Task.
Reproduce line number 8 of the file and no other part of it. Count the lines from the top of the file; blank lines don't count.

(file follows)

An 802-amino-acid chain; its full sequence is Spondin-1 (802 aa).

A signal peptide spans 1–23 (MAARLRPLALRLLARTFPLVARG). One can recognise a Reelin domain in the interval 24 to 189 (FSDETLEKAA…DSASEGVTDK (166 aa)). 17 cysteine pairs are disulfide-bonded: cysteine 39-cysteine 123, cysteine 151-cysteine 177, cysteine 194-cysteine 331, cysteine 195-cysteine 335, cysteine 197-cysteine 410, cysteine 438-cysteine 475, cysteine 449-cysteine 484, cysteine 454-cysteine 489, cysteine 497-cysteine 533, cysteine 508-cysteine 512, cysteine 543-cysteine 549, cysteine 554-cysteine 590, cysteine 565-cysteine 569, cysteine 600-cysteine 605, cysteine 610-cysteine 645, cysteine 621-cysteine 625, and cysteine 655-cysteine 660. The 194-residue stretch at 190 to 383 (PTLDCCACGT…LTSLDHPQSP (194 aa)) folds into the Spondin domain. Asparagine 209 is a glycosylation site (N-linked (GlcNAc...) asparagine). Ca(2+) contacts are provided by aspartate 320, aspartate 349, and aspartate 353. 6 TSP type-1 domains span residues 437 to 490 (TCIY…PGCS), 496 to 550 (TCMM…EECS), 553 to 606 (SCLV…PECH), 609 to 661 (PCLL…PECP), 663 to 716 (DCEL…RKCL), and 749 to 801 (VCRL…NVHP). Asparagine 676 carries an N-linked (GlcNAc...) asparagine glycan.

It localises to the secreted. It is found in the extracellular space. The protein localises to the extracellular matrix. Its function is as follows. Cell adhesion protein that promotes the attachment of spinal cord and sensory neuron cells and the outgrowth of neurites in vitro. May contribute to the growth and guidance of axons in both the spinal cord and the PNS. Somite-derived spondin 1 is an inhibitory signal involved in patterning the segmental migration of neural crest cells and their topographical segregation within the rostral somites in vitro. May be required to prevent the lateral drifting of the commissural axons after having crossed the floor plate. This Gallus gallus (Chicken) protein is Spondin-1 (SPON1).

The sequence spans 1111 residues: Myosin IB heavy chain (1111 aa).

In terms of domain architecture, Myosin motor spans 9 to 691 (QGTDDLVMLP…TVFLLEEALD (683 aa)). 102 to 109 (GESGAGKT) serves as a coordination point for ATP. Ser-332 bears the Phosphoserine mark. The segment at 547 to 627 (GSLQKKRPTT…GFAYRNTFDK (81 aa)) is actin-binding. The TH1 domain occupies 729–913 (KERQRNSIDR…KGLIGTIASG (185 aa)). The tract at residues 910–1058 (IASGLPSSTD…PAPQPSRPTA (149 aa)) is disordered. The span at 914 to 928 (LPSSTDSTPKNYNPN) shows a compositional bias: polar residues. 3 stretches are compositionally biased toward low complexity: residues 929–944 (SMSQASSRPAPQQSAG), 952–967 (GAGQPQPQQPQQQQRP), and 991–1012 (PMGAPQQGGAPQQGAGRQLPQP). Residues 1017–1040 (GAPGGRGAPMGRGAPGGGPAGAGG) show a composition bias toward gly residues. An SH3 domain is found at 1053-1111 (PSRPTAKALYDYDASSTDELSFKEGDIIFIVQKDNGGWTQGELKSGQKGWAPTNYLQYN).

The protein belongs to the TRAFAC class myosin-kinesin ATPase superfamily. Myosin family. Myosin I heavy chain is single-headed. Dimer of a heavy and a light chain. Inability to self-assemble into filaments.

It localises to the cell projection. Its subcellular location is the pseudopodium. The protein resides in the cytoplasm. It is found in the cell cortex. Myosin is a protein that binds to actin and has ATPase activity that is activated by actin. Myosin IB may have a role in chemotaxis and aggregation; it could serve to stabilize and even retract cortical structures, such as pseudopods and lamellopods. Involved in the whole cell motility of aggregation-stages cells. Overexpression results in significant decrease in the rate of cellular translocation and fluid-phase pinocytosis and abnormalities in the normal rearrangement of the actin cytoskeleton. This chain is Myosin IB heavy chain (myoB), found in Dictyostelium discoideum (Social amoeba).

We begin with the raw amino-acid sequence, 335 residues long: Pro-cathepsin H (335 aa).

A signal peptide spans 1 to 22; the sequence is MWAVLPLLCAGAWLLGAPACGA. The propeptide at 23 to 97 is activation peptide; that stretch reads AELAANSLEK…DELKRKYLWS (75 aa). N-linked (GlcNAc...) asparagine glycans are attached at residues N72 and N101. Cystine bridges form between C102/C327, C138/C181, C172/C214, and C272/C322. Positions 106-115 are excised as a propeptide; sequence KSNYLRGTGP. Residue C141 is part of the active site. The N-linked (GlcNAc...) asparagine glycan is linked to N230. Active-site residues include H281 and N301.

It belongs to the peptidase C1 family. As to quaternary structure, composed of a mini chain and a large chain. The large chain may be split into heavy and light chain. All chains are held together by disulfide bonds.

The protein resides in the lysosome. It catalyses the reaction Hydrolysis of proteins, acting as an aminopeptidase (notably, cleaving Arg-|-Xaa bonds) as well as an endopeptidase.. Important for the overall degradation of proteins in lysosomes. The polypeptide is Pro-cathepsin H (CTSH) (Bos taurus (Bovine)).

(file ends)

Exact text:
We begin with the raw amino-acid sequence, 335 residues long: Pro-cathepsin H (335 aa).